Open Thread: Republican Presidential Nomination
Since the collapse of the (now slightly rebounding) John McCain campaign earlier this year, the conventional wisdom has been that the Republican nomination would be decided in a one-on-one battle between Rudy Giuliani and whoever emerged as the winner of the GOP’s “Conservative Division” in the early states.
However, almost all of the politically knowledgable and politically active people I have spoken to about the Republican nomination race over the past few weeks have expressed a version of this graf from today’s Rich Lowry National Review Online column…
Nationally, [Rudy Giuliani’s] numbers have been on slow downward slide since March. He was at 44-percent in an ABC News/Washington Post poll in February, and at 25-percent in the same poll last week…The horserace question is: Can the GOP field still be split into favorites and dark horses, or are there as many as five top tier candidates who control their own destiny, i.e. who have a chance to win without the help of a major gaffe by their opponents?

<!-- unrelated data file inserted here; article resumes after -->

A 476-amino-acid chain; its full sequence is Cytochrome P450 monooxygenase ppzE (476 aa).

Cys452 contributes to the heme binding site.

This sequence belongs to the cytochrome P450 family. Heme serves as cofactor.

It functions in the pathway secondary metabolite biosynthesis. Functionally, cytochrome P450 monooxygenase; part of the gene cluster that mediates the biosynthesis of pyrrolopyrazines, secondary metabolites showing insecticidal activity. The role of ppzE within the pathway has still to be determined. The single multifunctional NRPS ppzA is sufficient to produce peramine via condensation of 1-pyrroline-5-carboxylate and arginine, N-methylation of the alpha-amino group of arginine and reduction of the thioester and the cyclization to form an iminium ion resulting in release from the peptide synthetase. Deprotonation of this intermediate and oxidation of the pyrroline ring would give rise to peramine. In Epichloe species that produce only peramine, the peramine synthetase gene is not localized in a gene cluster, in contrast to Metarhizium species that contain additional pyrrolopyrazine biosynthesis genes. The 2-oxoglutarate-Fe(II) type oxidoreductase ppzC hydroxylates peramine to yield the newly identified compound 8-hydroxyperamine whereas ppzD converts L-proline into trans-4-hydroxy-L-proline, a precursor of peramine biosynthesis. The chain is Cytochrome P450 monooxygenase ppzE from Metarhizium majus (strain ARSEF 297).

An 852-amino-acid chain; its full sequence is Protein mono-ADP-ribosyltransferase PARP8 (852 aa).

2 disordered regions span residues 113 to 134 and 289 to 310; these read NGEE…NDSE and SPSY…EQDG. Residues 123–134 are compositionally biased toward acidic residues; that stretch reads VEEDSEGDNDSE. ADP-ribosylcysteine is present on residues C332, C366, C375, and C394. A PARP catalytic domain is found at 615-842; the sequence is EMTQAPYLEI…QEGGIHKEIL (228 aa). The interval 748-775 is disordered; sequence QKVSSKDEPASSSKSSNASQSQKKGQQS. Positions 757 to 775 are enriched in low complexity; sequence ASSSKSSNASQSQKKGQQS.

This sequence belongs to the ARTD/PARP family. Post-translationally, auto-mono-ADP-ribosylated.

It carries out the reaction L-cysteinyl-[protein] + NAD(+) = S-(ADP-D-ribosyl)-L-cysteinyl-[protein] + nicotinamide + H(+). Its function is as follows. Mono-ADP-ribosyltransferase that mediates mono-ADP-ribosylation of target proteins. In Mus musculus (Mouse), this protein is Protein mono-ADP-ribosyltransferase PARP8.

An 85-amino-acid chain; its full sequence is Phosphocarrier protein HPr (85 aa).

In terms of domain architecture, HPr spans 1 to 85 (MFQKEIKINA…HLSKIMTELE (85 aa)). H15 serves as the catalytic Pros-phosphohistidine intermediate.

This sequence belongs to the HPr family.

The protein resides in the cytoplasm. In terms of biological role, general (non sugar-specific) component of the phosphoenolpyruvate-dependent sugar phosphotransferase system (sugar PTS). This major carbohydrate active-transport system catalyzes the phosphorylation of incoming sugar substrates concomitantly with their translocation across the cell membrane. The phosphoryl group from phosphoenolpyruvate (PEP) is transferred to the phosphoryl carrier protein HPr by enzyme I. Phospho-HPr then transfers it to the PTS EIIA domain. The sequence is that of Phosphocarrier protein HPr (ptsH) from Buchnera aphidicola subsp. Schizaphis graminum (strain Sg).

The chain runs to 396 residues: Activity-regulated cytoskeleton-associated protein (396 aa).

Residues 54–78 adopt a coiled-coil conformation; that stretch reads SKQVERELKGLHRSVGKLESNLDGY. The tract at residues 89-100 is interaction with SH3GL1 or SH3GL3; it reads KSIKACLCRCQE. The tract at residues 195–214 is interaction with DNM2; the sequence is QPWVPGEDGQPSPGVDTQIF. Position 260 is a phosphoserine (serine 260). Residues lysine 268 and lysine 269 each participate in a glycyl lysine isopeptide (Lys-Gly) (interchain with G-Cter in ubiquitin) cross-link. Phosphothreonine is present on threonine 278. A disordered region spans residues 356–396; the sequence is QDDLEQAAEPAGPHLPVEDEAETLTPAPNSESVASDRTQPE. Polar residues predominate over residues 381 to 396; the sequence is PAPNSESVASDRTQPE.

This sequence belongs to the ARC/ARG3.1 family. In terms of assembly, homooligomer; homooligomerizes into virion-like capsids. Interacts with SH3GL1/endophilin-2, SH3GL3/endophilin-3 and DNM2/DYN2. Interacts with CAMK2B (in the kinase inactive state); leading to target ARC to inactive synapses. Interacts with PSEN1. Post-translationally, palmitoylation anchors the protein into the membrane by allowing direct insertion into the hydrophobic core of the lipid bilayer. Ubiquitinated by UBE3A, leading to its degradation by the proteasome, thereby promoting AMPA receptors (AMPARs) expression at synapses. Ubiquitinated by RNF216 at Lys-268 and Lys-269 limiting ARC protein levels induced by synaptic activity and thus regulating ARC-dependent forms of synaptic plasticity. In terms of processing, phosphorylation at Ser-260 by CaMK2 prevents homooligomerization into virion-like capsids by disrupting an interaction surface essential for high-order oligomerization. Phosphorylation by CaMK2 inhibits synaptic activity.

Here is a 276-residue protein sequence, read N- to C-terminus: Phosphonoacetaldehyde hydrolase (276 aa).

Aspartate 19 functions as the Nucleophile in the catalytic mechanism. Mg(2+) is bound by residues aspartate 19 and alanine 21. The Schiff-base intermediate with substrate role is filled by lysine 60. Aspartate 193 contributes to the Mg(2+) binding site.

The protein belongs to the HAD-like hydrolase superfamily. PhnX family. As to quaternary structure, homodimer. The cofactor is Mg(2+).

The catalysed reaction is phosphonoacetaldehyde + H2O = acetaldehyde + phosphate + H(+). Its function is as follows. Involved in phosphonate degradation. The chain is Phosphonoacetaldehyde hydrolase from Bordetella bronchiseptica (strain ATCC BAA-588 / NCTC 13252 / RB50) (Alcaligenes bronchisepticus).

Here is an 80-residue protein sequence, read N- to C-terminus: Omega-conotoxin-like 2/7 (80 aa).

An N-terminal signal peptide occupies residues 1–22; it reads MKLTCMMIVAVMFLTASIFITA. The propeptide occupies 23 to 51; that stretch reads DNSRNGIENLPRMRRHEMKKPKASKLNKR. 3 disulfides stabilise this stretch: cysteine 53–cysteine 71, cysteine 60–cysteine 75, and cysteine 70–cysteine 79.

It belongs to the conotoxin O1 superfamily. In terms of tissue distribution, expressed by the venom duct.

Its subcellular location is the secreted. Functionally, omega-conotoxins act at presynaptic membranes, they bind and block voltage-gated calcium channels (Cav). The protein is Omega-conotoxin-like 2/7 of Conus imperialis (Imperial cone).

This has trashed the Giuliani theory of the race, which was that his national lead in the polls was a bankable commodity that he could redeem even after losses in the early states of Iowa, New Hampshire, Michigan, and South Carolina. It turns out that his national lead hasn’t even survived the media attention that has gone to the hot candidate in Iowa, Mike Huckabee, weeks before anyone votes. What happens when Giuliani’s competitors begin actually winning the early contests, with the attendant crush of attention and buzz?
The substantive question — based on the fact that’s it’s already been a long campaign where people are at least familiar with the names involved — is: Which GOP candidate has the best “second act” potential to capture the imagination of the public?